Dec 252017
DOS Shell, with editor, user menus, and complete ASM source.
File PMS15D.ZIP from The Programmer’s Corner in
Category File Managers
DOS Shell, with editor, user menus, and complete ASM source.
File Name File Size Zip Size Zip Type
CRLF.ASM 2870 1318 deflated
CRLF.COM 293 275 deflated
PMS.COM 33802 19015 deflated
PMS.DOC 24006 8851 deflated
PMS.ICO 766 159 deflated
PMS.PIF 545 142 deflated
PMSNEW.ASM 235224 59186 deflated
PMS_MIN.MNU 552 352 deflated
PMS_SMPL.MNU 5090 2092 deflated
PM_FIND.ASM 11835 3952 deflated
PM_FIND.COM 1321 951 deflated

Download File PMS15D.ZIP Here

Contents of the PMS.DOC file

Path Miser Shell V 1.50d by Jerry Rebold and Howard Flank

This DOS shell and editor was inspired by an early, now public-domain version
of a popular program. While commercial shells like PC-Tools, Xtree and
Norton Commander have burgeoned into disk gobbling behemoths, this one is
short, written in assembler, and quick. You can use it from programs that
can call other programs or "shell" to DOS, such as ProComm, AutoCAD and (yes)
Windows. It is in daily use by its writers, so it probably has no really
horrible bugs.

It is both for techies who can't type and want a known shell/editor when
working on a strange machine and also for the novice who needs something
easy to use for looking at directories and editing .BAT files.

Just run PMS to see what it does. The Lotus-style menus show shortcut keys and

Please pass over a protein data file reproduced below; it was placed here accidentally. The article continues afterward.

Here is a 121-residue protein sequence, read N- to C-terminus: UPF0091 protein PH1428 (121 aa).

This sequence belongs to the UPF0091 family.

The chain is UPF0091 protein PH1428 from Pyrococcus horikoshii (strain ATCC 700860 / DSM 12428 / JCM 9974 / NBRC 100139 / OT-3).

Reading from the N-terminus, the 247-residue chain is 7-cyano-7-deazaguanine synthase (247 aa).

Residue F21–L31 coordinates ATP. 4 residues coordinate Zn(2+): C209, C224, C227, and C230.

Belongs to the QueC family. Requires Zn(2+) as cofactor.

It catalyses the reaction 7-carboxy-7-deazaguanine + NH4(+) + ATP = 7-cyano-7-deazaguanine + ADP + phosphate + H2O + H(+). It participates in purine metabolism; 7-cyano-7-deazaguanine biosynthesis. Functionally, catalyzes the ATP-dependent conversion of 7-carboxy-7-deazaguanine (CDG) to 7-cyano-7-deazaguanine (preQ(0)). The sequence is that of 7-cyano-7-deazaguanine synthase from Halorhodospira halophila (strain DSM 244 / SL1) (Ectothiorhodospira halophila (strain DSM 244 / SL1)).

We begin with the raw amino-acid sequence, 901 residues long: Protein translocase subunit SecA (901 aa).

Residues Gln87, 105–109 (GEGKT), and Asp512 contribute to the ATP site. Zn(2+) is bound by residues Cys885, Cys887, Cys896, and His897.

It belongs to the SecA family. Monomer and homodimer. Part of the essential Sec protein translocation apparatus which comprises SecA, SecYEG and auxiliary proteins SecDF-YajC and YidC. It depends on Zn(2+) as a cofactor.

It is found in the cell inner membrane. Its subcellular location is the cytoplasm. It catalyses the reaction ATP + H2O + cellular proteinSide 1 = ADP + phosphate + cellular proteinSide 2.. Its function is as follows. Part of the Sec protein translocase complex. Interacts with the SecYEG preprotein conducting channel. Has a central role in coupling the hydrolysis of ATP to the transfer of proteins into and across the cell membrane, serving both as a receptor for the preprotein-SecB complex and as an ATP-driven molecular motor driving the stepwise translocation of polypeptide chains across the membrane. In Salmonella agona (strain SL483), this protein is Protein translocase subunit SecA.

hints on the prompt line. No command line options are required.

If you save your setup, it is written into the PMS.COM file. No other files
are needed - you can just run PMS.COM from a floppy on someone else's machine
(though it runs faster if you make a temporary directory for it and your
utilities and menu).

PMS.ICO is a Windows icon that can be installed to use PMS from Windows.

Your menu file, PMS.MNU, must be in the same directory as PMS.COM.
It is ASCII text. The sample menus PMS_SMPL.MNU and PMS_MIN.MNU contain

The Editor works like a low class word processor. It will not stick odd
control characters in the file.
In the Editor, you can point to a file and have its full D:\PATH\NAME.EXT
inserted in your text.
You can create a custom Application Menu by using the Editor to create a
PMS.MNU file, for point-&-shoot operation.
File Print takes a 'Number of Copies', for labels, etc., and or the
right mouse button will stop printing immediately.
Command-to-DOS retains three lines of DOS commands.
Displays and edits hidden files without un-hiding them.
Can copy files to the Root Directory on another Drive without waiting to
change drives.
Remembers the last File position when you change back to a drive, and when
you have just copied a file to a drive.
File Bak copies a file to .BAK, or an optional d:\path\name.
You can escape from most "hung" programs using / ,
which also instantly stops a printer on LPT 1 - 3.
Can pre-position to a file or directory specified on the command line
Now takes mouse input.

PMS lacks fancy features such as encryption, brief menus, activity log, help
screens, etc. PMS also does not release all its memory when it runs a program,
but that hardly matters for a program this short (especially with a '386+ and
QEMM, etc, to load your TSR's above 640K).
PMS cannot be loaded 'high' by QEMM or DOS 5+.

Key combinations: means hold down and press .
The names of menu items are in square brackets; [Option] [User] [Novice] means